Breaking into film is a tough business. Films cost in the millions of dollars to make, require the coordination of many people over an extended period of time, and are just as likely to bust as boom. Getting a studio or a distributor is an exercise in diplomacy and politics that seems so incoherent that a Haitian witch doctor’s assistance is within reason. For a first time filmmaker, many of these barriers are insurmountable. They make shorter, less expensive films, with lesser known actors, and a crew often including friends. Financing comes from their pockets and lasts until their credit cards max out. So much is spent creating a work that there’s very little left for promoting it. This is where the Zero Film Festival comes in.
Zero Film Festival features the work of self-financed, independent filmmakers. Films are shown in Montreal and Toronto, as well as New York, Los Angeles, and several other major cities. Six films will showcase in Montreal at the festival, all on the short and sweet side, but each one a tiny gem.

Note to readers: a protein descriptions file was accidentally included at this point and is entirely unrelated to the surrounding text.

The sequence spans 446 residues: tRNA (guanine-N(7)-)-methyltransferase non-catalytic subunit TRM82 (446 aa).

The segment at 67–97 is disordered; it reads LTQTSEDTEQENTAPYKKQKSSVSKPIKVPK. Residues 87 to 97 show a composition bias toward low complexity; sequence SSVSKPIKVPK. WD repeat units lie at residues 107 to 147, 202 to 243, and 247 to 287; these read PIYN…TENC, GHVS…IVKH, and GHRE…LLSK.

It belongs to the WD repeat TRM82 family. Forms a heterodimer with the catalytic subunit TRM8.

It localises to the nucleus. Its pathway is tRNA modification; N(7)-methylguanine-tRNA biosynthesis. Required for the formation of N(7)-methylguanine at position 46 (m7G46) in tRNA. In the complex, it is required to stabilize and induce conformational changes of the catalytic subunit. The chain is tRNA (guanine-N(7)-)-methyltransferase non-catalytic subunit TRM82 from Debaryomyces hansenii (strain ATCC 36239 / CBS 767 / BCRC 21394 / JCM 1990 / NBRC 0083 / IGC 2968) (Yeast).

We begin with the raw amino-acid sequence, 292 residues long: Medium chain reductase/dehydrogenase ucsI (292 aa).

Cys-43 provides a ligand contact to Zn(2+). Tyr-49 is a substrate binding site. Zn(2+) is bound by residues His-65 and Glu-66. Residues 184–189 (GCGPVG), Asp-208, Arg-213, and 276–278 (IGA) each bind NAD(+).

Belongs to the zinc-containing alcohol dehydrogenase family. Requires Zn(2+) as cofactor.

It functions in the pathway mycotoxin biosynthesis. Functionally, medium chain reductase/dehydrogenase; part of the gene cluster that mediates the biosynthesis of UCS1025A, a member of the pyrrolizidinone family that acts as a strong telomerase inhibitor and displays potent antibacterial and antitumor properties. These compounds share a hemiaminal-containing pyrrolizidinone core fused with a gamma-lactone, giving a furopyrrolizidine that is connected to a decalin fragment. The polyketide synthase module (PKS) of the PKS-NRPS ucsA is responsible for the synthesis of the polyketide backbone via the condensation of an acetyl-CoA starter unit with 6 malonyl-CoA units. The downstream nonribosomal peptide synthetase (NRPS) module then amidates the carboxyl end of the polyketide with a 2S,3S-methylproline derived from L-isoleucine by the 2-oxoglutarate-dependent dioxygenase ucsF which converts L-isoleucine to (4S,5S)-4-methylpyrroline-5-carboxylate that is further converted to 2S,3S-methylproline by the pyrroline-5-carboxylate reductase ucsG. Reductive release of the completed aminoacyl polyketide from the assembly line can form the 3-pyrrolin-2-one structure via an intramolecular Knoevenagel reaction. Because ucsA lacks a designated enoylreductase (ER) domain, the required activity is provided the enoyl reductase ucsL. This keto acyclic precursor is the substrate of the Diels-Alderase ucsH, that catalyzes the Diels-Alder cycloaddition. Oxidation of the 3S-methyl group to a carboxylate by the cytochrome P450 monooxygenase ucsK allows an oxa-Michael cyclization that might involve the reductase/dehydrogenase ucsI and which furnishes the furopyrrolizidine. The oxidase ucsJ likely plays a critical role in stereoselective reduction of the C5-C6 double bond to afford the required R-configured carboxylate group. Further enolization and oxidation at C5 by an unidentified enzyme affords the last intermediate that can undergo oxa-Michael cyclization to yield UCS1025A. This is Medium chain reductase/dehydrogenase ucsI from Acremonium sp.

Local Montreal filmmaker Jack Hackel directs Dedspell. A trashy couple plays scrabble in their ghetto apartment. They don’t particularly like each other. Actually, it’s better to say they HATE each other. Their Scrabble game takes a turn when their chosen words suddenly start to affect each other. Promised as a “black comedy,” the film asks the all important question, “What am I doing with this idiot?” The cartoonish/graphic novel style draws on contemporary action films.
Another Torontonian, or… un… guy from Mitchell, Ontario, Zach Patton wrote and directed Today I Did My Laundry while his girlfriend Danielle Clayson produced. The film follows mediocre Richard as he finds out his beautiful wife is having an affair. This short took best film in the Festival des Films du Monde before Patton had finished his BFA in screenwriting. Talk about having some cred!
Spun by St. Catherine writer/director/star Chris Baker has a young man re-connect with his childhood crush Jenny via Facebook. Things aren’t going to go well, because no one is ever the same after an absence. Kid actors! Adult actors!
Finally, making the rounds at all the Zero festivals is seasonably creepy film The Bear Suit by South African Adam Donnelly (not to be confused with Canadian classic, Project Grizzly). A young driver picks up a hitchhiker wearing a bear suit. Things get weird when he’s asked to participate in a kidnapping. Gorgeous use of sepia color gives this one a nostalgic, almost moralistic feel. Atmospheric unease comes from music by independent noise makers the Make Overs.
The Zero Film Festival in Montreal takes place at Cinema du Parc at 7 p.m. on October 28. $5.